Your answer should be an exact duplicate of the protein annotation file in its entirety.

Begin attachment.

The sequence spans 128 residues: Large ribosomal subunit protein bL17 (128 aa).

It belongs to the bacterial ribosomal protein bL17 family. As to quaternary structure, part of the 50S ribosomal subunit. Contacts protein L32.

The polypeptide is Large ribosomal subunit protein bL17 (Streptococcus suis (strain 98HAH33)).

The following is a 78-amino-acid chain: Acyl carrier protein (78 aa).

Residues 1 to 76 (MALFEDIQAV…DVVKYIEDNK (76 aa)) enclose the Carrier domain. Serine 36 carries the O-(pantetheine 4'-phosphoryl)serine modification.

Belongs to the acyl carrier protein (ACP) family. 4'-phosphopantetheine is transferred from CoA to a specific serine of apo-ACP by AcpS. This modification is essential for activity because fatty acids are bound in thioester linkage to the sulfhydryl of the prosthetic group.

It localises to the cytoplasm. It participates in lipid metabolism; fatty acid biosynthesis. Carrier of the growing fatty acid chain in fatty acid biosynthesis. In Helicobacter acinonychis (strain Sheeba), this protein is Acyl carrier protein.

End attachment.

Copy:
The sequence spans 128 residues: Large ribosomal subunit protein bL17 (128 aa).

It belongs to the bacterial ribosomal protein bL17 family. As to quaternary structure, part of the 50S ribosomal subunit. Contacts protein L32.

The polypeptide is Large ribosomal subunit protein bL17 (Streptococcus suis (strain 98HAH33)).

The following is a 78-amino-acid chain: Acyl carrier protein (78 aa).

Residues 1 to 76 (MALFEDIQAV…DVVKYIEDNK (76 aa)) enclose the Carrier domain. Serine 36 carries the O-(pantetheine 4'-phosphoryl)serine modification.

Belongs to the acyl carrier protein (ACP) family. 4'-phosphopantetheine is transferred from CoA to a specific serine of apo-ACP by AcpS. This modification is essential for activity because fatty acids are bound in thioester linkage to the sulfhydryl of the prosthetic group.

It localises to the cytoplasm. It participates in lipid metabolism; fatty acid biosynthesis. Carrier of the growing fatty acid chain in fatty acid biosynthesis. In Helicobacter acinonychis (strain Sheeba), this protein is Acyl carrier protein.